The Customs and Excise Department has been closely monitoring illicit cigarette activities at all control points and street markets following the levying of the new tobacco duty. It has targeted its efforts at different levels, including enforcement action against smuggling, storage, distribution and peddling of illicit cigarettes.
Speaking at a briefing today (March 5), the Head of the Revenue and General Investigation Bureau, Mr Chow Chi-kwong, said that in the week since the new tobacco duty had come into effect, Customs had strengthened its enforcement action against illicit cigarette activities. So far there was no sign of a deteriorating trend.
Mr Chow said, “Customs will continue to closely monitor illicit cigarette activities and will take corresponding enforcement action. We have also enhanced manpower deployment to step up our action against such illicit activities.”
Special operations have been mounted since last week to combat illicit cigarette activities at different levels. On peddling of illicit cigarettes, Customs officers detected 40 cases and arrested 46 people. A total of 69,000 sticks of cigarettes, worth about $120,000 with a dutiable value of $84,000, were seized.
In addition, four storage and distribution centres for illicit cigarettes were cracked with four persons arrested, and 500,000 sticks of cigarettes worth about $900,000 with a dutiable value of $600,000 seized.
On the smuggling side, Customs cracked six cases at the land boundary control points. A total of 3.4 million sticks of cigarettes, worth $6.5 million with a dutiable value of $4.1 million, were seized. Six persons were arrested.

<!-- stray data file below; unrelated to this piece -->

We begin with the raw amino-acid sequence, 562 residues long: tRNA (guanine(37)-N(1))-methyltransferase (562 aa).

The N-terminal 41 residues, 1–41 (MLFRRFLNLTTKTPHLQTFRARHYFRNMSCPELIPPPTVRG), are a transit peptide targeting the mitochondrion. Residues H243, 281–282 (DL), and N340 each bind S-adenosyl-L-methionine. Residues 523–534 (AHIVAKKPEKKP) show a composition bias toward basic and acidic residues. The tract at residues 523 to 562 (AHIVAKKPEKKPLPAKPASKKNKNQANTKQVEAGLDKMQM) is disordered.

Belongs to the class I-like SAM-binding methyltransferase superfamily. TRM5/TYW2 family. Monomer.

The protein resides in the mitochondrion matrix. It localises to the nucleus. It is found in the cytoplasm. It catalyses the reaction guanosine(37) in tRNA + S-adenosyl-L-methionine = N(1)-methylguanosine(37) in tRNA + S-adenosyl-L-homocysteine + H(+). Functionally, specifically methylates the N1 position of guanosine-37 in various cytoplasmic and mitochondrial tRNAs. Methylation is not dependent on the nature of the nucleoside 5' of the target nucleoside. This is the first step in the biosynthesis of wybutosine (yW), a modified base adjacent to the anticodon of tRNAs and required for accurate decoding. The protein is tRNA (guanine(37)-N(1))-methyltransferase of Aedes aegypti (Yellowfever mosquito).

Mr Chow said, “We will spare no effort to combat illicit cigarette activities. We will strengthen intelligence collection in order to crack down on organised smuggling activities from the sources and launch intensive operations against retailing and peddling of illicit cigarettes.”
Mr Chow stressed that anyone involved in buying or selling illicit cigarettes had criminal liability and a criminal record may also be generated. Appealing to members of the public not to buy or sell illicit cigarettes, Mr Chow noted that under the Dutiable Commodities Ordinance, anyone involved in the dealing with, possession, selling and buying of illicit cigarettes committed an offence. The maximum penalty on conviction is imprisonment for two years and a fine of $1 million.
He also encouraged members of the public to report suspected illicit cigarette activities to the Customs 24-hour hotline 2545 6182.
Ends/Thursday, March 5, 2009